History

On Juneteenth

On Juneteenth

$15.95
More Info

Weaving together American history, dramatic family chronicle, and searing episodes of memoir, Annette Gordon-Reed's On Juneteenth provides a historian's view of the country's long road to Juneteenth, recounting both its origins in Texas and the enormous hardships that African-Americans have endured in the century since, from Reconstruction through Jim Crow and beyond. All too aware of the stories of cowboys, ranchers, and oilmen that have long dominated the lore of the Lone Star State, Gordon-Reed--herself a Texas native and the descendant of enslaved people brought to Texas as early as the 1820s--forges a new and profoundly truthful narrative of her home state, with implications for us all.

Combining personal anecdotes with poignant facts gleaned from the annals of American history, Gordon-Reed shows how, from the earliest presence of Black people in Texas to the day in Galveston on June 19, 1865, when Major General Gordon Granger announced the end of legalized slavery in the state, African-Americans played an integral role in the Texas story.

Reworking the traditional "Alamo" framework, she powerfully demonstrates, among other things, that the slave- and race-based economy not only defined the fractious era of Texas independence but precipitated the Mexican-American War and, indeed, the Civil War itself.

In its concision, eloquence, and clear presentation of history, On Juneteenth vitally revises conventional renderings of Texas and national history. As our nation verges on recognizing June 19 as a national holiday, On Juneteenth is both an essential account and a stark reminder that the fight for equality is exigent and ongoing.
Only the Clothes on Her Back: Clothing and the Hidden History of Power in the Nineteenth-Century United States

Only the Clothes on Her Back: Clothing and the Hidden History of Power in the Nineteenth-Century United States

$34.95
More Info
An innovative recasting of US legal and economic history through the power of clothing for those who lacked power and status in American society.

What can dresses, bedlinens, waistcoats, pantaloons, shoes, and kerchiefs tell us about the legal status of the least powerful members of American society? In the hands of eminent historian Laura F. Edwards, these textiles tell a revealing story of ordinary people and how they made use of their material goods' economic and legal value in the period between the Revolution and the Civil War.

Only the Clothes on Her Back uncovers practices, commonly known then, but now long forgotten, which made textiles--clothing, cloth, bedding, and accessories, such as shoes and hats--a unique form of property that people without rights could own and exchange. The value of textiles depended on law, and it was law that turned these goods into a secure form of property for marginalized people, who not only used these textiles as currency, credit, and capital, but also as entree into the new republic's economy and governing institutions. Edwards grounds the laws relating to textiles in engaging stories from the lives of everyday Americans. Wives wove linen and kept the proceeds, enslaved people traded coats and shoes, and poor people invested in fabrics, which they carefully preserved in trunks. Edwards shows that these stories are about far more than cloth and clothing; they reshape our understanding of law and the economy in America.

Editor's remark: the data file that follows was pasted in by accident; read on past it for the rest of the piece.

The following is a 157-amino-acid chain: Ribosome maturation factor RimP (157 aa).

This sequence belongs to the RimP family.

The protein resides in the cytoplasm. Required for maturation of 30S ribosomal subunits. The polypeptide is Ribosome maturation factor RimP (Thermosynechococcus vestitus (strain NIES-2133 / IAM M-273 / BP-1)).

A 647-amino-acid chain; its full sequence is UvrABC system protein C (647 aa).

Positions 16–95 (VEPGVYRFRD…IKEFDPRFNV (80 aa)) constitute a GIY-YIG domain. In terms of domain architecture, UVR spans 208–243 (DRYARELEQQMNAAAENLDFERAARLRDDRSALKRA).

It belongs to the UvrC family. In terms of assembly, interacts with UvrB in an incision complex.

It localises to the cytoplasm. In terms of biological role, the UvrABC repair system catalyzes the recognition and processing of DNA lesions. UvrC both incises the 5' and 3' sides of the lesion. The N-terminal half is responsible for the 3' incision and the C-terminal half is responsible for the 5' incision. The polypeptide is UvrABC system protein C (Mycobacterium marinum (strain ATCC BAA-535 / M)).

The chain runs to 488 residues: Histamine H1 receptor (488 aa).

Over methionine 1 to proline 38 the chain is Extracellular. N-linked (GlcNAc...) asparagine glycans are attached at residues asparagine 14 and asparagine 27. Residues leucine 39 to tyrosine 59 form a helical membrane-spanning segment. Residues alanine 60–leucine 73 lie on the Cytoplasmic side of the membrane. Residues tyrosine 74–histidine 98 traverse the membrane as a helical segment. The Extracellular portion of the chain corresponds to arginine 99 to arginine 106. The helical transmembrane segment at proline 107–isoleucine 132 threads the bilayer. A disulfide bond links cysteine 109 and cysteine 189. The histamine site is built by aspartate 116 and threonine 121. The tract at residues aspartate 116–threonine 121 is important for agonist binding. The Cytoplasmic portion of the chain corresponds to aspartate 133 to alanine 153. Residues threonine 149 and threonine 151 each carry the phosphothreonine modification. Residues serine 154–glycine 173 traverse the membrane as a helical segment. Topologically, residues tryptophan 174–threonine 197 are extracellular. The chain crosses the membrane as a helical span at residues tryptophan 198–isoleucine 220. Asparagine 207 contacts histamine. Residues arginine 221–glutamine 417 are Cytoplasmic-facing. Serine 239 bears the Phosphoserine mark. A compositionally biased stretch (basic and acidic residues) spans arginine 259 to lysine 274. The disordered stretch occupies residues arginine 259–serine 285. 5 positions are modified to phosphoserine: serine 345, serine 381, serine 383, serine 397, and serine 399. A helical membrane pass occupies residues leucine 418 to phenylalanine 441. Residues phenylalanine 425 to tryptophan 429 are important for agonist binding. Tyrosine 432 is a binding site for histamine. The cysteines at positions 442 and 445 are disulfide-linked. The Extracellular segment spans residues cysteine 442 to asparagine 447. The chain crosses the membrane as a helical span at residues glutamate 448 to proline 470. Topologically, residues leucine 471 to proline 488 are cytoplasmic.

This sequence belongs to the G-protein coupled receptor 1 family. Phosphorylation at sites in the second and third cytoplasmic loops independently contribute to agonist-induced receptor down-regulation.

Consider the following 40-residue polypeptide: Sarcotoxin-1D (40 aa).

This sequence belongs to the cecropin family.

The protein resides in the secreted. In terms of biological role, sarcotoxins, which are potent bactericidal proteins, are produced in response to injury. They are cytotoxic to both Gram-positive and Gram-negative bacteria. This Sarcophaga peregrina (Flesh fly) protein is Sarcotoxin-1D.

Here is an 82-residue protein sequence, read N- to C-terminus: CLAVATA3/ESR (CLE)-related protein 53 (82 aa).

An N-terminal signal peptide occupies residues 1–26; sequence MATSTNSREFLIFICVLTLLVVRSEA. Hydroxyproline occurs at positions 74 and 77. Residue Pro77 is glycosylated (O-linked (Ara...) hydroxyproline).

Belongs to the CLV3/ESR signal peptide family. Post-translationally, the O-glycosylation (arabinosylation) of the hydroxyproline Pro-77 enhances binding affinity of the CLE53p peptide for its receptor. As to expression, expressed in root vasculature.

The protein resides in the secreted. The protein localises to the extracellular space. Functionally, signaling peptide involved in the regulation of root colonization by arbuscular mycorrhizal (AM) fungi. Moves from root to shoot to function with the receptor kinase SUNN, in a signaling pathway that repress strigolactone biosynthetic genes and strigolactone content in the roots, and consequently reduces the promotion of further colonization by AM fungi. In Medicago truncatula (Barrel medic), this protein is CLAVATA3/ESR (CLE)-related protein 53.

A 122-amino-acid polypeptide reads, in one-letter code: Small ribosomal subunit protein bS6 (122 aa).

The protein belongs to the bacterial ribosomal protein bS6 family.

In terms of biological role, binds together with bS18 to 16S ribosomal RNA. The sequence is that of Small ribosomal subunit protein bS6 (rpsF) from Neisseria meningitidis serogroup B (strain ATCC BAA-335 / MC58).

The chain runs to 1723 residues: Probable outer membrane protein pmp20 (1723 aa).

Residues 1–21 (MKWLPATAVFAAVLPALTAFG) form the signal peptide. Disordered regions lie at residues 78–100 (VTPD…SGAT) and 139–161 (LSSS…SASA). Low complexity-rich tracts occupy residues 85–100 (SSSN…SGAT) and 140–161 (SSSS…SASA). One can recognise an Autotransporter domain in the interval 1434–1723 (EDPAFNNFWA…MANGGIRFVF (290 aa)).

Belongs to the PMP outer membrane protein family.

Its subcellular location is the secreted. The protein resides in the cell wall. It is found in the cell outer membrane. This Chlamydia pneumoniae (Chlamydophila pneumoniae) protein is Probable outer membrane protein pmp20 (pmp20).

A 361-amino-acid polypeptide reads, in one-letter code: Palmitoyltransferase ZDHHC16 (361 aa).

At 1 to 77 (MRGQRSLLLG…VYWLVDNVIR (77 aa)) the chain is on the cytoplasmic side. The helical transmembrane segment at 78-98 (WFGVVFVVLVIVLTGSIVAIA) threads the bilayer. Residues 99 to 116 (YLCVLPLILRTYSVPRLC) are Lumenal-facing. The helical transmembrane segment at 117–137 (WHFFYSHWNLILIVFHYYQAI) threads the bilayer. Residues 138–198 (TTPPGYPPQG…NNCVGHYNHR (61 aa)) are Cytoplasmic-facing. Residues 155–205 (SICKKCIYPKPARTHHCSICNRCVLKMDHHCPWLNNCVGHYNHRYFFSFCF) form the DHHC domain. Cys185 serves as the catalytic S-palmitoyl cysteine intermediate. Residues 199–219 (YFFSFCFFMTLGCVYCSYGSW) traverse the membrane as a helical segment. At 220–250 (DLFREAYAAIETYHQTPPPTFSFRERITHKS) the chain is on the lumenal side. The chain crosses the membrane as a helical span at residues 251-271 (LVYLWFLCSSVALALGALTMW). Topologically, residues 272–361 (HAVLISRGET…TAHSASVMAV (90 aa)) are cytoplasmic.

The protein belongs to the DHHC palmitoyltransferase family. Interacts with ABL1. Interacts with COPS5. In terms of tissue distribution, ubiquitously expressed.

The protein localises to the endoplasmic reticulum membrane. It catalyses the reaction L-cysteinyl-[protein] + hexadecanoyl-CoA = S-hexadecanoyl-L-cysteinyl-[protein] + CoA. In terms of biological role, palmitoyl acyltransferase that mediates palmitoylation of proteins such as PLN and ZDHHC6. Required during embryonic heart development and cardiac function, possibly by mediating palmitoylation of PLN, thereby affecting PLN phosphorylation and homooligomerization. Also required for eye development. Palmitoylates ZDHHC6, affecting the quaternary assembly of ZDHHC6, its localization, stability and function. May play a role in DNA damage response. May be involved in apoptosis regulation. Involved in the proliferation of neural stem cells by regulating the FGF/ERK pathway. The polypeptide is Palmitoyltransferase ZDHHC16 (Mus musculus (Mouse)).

Based on painstaking archival research from fifteen states, Only the Clothes on Her Back reconstructs this hidden history of power, tracing it from the governing order of the early republic in which textiles' legal principles flourished to the textiles' legal downfall in the mid-nineteenth century when they were crowded out by the rising power of rights.

*pre-order*

ORDINARY EQUALITY: THE FEARLES

ORDINARY EQUALITY: THE FEARLES

$27.99
More Info

We are all living through modern constitutional history in the making, and Ordinary Equality helps teach about the past, present, and future of the Equal Rights Amendment (ERA) through the lives of the bold, fearless women and queer people who have helped shape the U.S. Constitution.

Ordinary Equality digs into the fascinating and little-known history of the ERA and the lives of the incredible--and often overlooked--women and queer people who have helped shape the U.S. Constitution for more than 200 years. Based on author Kate Kelly's acclaimed podcast of the same name, Ordinary Equality recounts a story centuries in the making. From before the Constitution was even drafted to the modern day, she examines how and why constitutional equality for women and Americans of all marginalized genders has been systematically undermined for the past 100-plus years, and then calls us all to join the current movement to put it back on the table and get it across the finish line.